By ANDREW NELSON, Staff Writer | Published March 7, 2014
GAINESVILLE—Local Catholics hope to share their faith over the airwaves of a low-power FM station, a new type of non-commercial station.
The weekly Catholic Hour radio show, a regular Sunday program for six years, earlier suspended its program. Instead Totus Tuus Catholic Radio Inc. is focused on starting a new community station, said one of its founders.
“It reaches people in such varied circumstances. When I thought of Catholic radio, I thought of it because I wanted to listen when driving to work. But I’ve found out all kinds of people tune in,” said Totus Tuus co-founder Carol Bush.
There is the female inmate who donated $8. Local Protestants have told her they listened. And Catholics in other parts of the state have tuned in for the mix of interviews with Catholic leaders and faith education.
Totus Tuus is the brainchild of Bush, 72, who approached Mark Peffer, 47. He agreed to work to start a radio station dedicated to Catholic issues.
“I hate listening to the radio in the area because you don’t have a lot of choice. I wish we’d have EWTN,” said Bush. Totus Tuus was Blessed John Paul II’s papal motto. In Latin, it means “totally yours,” reflecting the pope’s devotion to Mary.
The nonprofit was formed in 2010. They joined the Catholic Radio Association, a 10-year-old trade association that is seeking to help Catholic radio stations, now numbering around 220, launch and thrive around the country. Then they were offered the chance to take over a Catholic program already started by Deacon Ken Lambert.
Knowing nothing about the radio industry, Deacon Lambert was spurred to start the one-hour show after hearing Baptist churches sponsor shows. He figured a Catholic program could strengthen people’s faith and educate non-Catholics. It aired for the first time on Feb. 11, 2007. Deacon Lambert and his son produced 150 shows during the three years he led it. He heard from unexpected people how they listened, so he knows the program was successful in reaching people. A Pentecostal funeral director told Deacon Lambert he enjoyed the show. Another time he heard from Marines who listened because their Catholic chaplain had been reassigned. He stepped back from the microphone when his studies for the diaconate demanded more of his time and he offered it to Totus Tuus.
With Peffer in front of the microphone, the show on radio station WDUN AM and FM was organized with the first 30 minutes dedicated to Scripture, Catholic trivia and current events. The second part was an interview, with guests ranging from Bishop David P. Talley and archdiocesan ministry leaders to Catholic authors and clergy, both local and national.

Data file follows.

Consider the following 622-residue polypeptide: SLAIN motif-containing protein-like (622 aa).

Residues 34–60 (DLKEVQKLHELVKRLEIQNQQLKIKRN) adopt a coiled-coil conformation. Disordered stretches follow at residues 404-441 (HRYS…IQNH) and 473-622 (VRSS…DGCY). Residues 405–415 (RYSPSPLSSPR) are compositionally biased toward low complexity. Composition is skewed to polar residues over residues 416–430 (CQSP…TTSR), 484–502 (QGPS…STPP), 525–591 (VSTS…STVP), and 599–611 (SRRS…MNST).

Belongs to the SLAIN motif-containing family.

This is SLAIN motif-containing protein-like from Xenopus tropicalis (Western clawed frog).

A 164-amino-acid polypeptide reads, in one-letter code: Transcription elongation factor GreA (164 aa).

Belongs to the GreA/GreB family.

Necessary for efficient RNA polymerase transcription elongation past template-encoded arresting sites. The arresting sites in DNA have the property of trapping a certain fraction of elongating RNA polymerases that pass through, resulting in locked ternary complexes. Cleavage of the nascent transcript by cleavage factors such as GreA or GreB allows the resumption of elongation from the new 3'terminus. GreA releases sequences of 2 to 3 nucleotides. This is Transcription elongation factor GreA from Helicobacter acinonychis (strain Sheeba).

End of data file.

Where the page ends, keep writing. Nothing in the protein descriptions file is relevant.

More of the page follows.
“We’ve interviewed people from all across the country. We’ve interviewed an author from England,” said Bush.
The organizers decided in June to suspend the show when they faced three months of unpaid bills. There is more than $1,400 to pay.
“Money has always been a problem. But it always seems to come through,” said Bush.
The Catholic Hour didn’t have sponsors or advertising. The show lasted about 55 minutes, but Bush said they chose not to run advertising because they didn’t want to lose minutes to promote the sponsors. It cost about $180 an hour to broadcast. They raise money through appeal letters, their website and word of mouth, Bush said. And life on someone else’s radio station means others’ priorities can take precedence.
“We do get preempted from time to time for baseball and football games,” she said.
That’s where this new type of FM station comes in. These stations are available to nonprofits, churches, schools and non-commercial educational organizations. They can broadcast up to a range of five miles. The application can be filed in October. The Catholic Foundation of North Georgia had awarded $10,000 to help the station get off the ground.
Talks are underway to see if a string of these FM stations could cover much of North Georgia with Catholic programming.
Peffer said Totus Tuus envisions a radio station that offers around-the-clock Catholic programing, drawing in national shows from EWTN and local programming. The community station’s financial needs would range from about $15,000 to $25,000, which is not a lot of money for a radio station, he said.
“I don’t think it’s going to be easy,” he said, adding that more programming should attract more listeners to support the endeavor with their contributions.